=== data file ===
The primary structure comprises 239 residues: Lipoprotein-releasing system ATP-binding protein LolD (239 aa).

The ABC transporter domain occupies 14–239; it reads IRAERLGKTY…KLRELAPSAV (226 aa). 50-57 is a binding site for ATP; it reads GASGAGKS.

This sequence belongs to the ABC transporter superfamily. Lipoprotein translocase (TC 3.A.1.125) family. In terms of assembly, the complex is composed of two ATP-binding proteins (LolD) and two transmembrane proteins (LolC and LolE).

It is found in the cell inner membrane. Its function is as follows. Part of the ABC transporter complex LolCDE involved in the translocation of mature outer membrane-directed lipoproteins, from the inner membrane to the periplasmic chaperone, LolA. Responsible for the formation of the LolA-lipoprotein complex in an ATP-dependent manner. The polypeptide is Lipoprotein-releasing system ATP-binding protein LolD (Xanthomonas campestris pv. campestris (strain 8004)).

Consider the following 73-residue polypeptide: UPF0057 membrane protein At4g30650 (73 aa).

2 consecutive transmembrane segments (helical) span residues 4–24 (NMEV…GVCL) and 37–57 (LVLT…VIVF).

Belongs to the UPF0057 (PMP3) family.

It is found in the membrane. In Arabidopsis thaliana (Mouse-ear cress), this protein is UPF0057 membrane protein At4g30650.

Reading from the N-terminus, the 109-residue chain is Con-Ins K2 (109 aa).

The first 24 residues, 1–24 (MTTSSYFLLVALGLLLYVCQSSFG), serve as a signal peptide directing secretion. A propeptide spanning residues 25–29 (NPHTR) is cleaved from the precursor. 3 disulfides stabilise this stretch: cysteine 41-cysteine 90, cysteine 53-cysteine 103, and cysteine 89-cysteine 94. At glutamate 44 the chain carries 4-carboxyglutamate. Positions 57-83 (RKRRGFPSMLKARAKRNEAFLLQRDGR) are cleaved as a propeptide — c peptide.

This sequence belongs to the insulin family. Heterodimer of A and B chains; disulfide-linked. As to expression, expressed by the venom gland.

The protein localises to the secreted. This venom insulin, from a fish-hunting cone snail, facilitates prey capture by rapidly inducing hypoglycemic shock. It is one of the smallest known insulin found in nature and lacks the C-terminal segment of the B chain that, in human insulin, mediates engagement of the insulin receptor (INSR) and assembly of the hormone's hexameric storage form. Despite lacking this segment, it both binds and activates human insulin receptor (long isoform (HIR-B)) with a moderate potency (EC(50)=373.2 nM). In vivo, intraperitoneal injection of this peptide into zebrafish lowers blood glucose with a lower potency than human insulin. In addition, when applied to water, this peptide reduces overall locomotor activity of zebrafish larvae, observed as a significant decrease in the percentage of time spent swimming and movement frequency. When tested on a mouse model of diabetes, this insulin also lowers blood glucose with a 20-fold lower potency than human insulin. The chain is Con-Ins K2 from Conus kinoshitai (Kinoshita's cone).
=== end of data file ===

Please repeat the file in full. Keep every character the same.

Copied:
The primary structure comprises 239 residues: Lipoprotein-releasing system ATP-binding protein LolD (239 aa).

The ABC transporter domain occupies 14–239; it reads IRAERLGKTY…KLRELAPSAV (226 aa). 50-57 is a binding site for ATP; it reads GASGAGKS.

This sequence belongs to the ABC transporter superfamily. Lipoprotein translocase (TC 3.A.1.125) family. In terms of assembly, the complex is composed of two ATP-binding proteins (LolD) and two transmembrane proteins (LolC and LolE).

It is found in the cell inner membrane. Its function is as follows. Part of the ABC transporter complex LolCDE involved in the translocation of mature outer membrane-directed lipoproteins, from the inner membrane to the periplasmic chaperone, LolA. Responsible for the formation of the LolA-lipoprotein complex in an ATP-dependent manner. The polypeptide is Lipoprotein-releasing system ATP-binding protein LolD (Xanthomonas campestris pv. campestris (strain 8004)).

Consider the following 73-residue polypeptide: UPF0057 membrane protein At4g30650 (73 aa).

2 consecutive transmembrane segments (helical) span residues 4–24 (NMEV…GVCL) and 37–57 (LVLT…VIVF).

Belongs to the UPF0057 (PMP3) family.

It is found in the membrane. In Arabidopsis thaliana (Mouse-ear cress), this protein is UPF0057 membrane protein At4g30650.

Reading from the N-terminus, the 109-residue chain is Con-Ins K2 (109 aa).

The first 24 residues, 1–24 (MTTSSYFLLVALGLLLYVCQSSFG), serve as a signal peptide directing secretion. A propeptide spanning residues 25–29 (NPHTR) is cleaved from the precursor. 3 disulfides stabilise this stretch: cysteine 41-cysteine 90, cysteine 53-cysteine 103, and cysteine 89-cysteine 94. At glutamate 44 the chain carries 4-carboxyglutamate. Positions 57-83 (RKRRGFPSMLKARAKRNEAFLLQRDGR) are cleaved as a propeptide — c peptide.

This sequence belongs to the insulin family. Heterodimer of A and B chains; disulfide-linked. As to expression, expressed by the venom gland.

The protein localises to the secreted. This venom insulin, from a fish-hunting cone snail, facilitates prey capture by rapidly inducing hypoglycemic shock. It is one of the smallest known insulin found in nature and lacks the C-terminal segment of the B chain that, in human insulin, mediates engagement of the insulin receptor (INSR) and assembly of the hormone's hexameric storage form. Despite lacking this segment, it both binds and activates human insulin receptor (long isoform (HIR-B)) with a moderate potency (EC(50)=373.2 nM). In vivo, intraperitoneal injection of this peptide into zebrafish lowers blood glucose with a lower potency than human insulin. In addition, when applied to water, this peptide reduces overall locomotor activity of zebrafish larvae, observed as a significant decrease in the percentage of time spent swimming and movement frequency. When tested on a mouse model of diabetes, this insulin also lowers blood glucose with a 20-fold lower potency than human insulin. The chain is Con-Ins K2 from Conus kinoshitai (Kinoshita's cone).